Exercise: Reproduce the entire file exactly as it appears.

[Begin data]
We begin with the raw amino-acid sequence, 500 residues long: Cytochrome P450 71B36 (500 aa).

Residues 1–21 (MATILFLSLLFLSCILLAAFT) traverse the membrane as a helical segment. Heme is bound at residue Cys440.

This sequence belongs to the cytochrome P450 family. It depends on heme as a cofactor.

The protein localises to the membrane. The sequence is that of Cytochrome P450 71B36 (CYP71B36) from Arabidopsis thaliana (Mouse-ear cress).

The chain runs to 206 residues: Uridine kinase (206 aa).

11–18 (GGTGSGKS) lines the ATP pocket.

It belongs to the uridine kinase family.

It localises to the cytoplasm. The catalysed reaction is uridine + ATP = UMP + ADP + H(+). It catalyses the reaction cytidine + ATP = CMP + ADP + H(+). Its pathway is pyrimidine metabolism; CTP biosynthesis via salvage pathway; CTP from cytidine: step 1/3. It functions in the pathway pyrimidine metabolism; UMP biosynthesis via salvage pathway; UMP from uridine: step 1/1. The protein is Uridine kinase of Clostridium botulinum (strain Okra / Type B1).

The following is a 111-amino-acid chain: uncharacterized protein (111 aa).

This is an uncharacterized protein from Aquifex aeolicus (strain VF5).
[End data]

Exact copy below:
We begin with the raw amino-acid sequence, 500 residues long: Cytochrome P450 71B36 (500 aa).

Residues 1–21 (MATILFLSLLFLSCILLAAFT) traverse the membrane as a helical segment. Heme is bound at residue Cys440.

This sequence belongs to the cytochrome P450 family. It depends on heme as a cofactor.

The protein localises to the membrane. The sequence is that of Cytochrome P450 71B36 (CYP71B36) from Arabidopsis thaliana (Mouse-ear cress).

The chain runs to 206 residues: Uridine kinase (206 aa).

11–18 (GGTGSGKS) lines the ATP pocket.

It belongs to the uridine kinase family.

It localises to the cytoplasm. The catalysed reaction is uridine + ATP = UMP + ADP + H(+). It catalyses the reaction cytidine + ATP = CMP + ADP + H(+). Its pathway is pyrimidine metabolism; CTP biosynthesis via salvage pathway; CTP from cytidine: step 1/3. It functions in the pathway pyrimidine metabolism; UMP biosynthesis via salvage pathway; UMP from uridine: step 1/1. The protein is Uridine kinase of Clostridium botulinum (strain Okra / Type B1).

The following is a 111-amino-acid chain: uncharacterized protein (111 aa).

This is an uncharacterized protein from Aquifex aeolicus (strain VF5).